Acadia, Henry Ford Team Up to Tackle Nation’s ‘Dire Need for Mental Health Care Providers’

Health system Henry Ford Health and behavioral health provider Acadia (Nasdaq: ACHC) have broken ground on their joint venture hospital that was first announced in 2020. The pair are touting the “state-of-the-art” facility, which will also be an academic hub, as a pipeline for next-generation behavioral health clinicians as well.

And as for the bigger picture, this partnership is additionally representative of the growing number of joint ventures launched by traditional health systems and behavioral health-specific providers, including Acadia.

Dubbed the Henry Ford Behavioral Health Hospital, the project will include 184 inpatient beds, with a total capacity of 192 beds. It will be able to provide inpatient psychiatric care for adults, seniors, adolescents and children.


The plan is to eventually consolidate inpatient services from Henry Ford Kingswood Hospital and Henry Ford Macomb Hospital-Mt. Clemens into the new behavioral health facility.

Located in the Detroit metro area, the new hospital will be both a treatment and teaching hospital. The partners are pitching the new JV as a way to help train and expand the behavioral health workforce.

“This will help address the dire need for mental healthcare providers both locally and nationally,” Dr. Cathrine B. Frank, chair of Henry Ford Department of Psychiatry and Behavioral Health Services, said in a statement. “One estimate shows our country will need up to 31,000 more psychiatrists to meet demand in the coming years. Unfortunately, nearly [40%] of people in Michigan do not get treatment for their mental illnesses.”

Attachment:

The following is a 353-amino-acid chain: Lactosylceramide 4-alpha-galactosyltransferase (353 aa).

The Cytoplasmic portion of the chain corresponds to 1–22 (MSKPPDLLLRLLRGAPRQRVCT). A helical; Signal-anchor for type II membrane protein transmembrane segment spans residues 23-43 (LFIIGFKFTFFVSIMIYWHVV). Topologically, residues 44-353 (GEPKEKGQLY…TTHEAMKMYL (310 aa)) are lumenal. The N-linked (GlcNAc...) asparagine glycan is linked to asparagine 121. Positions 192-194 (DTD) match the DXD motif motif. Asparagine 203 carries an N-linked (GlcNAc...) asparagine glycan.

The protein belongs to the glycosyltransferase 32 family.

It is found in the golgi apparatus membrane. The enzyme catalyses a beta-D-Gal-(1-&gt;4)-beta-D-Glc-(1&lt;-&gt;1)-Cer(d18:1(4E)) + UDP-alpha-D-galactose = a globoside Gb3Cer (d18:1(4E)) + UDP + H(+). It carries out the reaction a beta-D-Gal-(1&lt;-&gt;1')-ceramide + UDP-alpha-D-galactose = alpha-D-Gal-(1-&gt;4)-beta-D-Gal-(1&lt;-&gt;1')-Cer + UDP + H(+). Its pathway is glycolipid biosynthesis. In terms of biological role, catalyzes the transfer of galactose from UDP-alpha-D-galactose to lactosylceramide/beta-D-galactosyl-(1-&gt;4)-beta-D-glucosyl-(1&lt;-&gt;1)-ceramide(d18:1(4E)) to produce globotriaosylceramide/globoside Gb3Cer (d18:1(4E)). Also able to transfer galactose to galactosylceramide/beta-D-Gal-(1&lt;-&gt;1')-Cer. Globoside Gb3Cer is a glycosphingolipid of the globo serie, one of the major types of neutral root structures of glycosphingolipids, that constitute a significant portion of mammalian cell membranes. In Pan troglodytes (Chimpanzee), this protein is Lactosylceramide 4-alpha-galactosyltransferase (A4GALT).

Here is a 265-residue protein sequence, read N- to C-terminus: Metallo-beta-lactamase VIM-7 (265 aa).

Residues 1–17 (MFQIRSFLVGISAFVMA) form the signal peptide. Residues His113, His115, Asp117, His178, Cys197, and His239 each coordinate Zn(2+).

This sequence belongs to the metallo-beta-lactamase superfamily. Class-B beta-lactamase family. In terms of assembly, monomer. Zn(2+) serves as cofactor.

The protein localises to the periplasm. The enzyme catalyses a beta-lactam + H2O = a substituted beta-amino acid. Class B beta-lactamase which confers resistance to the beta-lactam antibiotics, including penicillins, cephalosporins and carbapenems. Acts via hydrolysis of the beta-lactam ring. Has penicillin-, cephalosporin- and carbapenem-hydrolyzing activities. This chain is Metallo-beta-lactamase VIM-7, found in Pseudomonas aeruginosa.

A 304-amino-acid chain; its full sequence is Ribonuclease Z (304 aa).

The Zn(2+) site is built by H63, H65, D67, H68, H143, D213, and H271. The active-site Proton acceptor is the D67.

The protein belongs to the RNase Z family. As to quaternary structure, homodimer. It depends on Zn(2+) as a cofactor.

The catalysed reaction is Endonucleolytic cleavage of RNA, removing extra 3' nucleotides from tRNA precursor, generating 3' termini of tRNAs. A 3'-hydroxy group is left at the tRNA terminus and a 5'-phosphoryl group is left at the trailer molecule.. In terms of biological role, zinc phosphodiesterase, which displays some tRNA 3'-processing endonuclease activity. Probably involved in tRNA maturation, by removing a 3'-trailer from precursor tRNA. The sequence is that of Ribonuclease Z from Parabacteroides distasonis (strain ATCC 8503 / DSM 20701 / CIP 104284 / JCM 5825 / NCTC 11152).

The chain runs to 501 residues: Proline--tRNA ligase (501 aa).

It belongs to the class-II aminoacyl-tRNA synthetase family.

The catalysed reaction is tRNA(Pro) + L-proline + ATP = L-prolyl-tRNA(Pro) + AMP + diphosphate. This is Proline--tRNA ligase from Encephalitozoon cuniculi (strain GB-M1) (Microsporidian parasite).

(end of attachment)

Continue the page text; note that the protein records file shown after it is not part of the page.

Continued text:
Henry Ford has more than 250 locations throughout Michigan. It offers a continuum of health care services. Its facilities include five acute care hospitals, three behavioral health facilities, primary care and urgent care centers. It has a staff of 33,000, including 6,000 physician researchers.

Acadia is a publicly traded behavioral health provider, which operates a network of 238 behavioral health care facilities in 40 states and Puerto Rico.

This isn’t Acadia’s first JV. In July, the company announced a $65 million deal with Tufts Medicine, marking its 17th joint venture. The company announced a 144-bed JV with ECU Health in Greenville, North Carolina, also in July.

Acadia’s former CEO, Debbie Osteen, previously told Behavioral Health Business that the organization is bullish on JVs.

Current CEO Christopher Hunter has continued that stance.

“We plan to open our eighth joint venture facility in partnership with Covenant Health in Knoxville, Tennessee, during the third quarter, and our ninth joint venture facility in partnership with Lutheran Health Network in Fort Wayne, Indiana, during the fourth quarter of 2022,” Hunter said during the company’s Q2 earnings call.

Acadia isn’t the only behavioral health provider eyeing JVs as a source of growth. In June, UHS (NYSE: UHS) inked a deal with Trinity Health on a new 60-bed adult psychiatric hospital.

“It’s a significant source of growth for us,” UHS Chief Financial Officer Steve Filton said during the 42nd Annual Cowen Health Care Conference in March. “More than 50% of the behavioral beds in the U.S. are run by acute care hospitals. We have found that most of those acute care hospitals seem to acknowledge that they don’t do a very good job of running that service line.”

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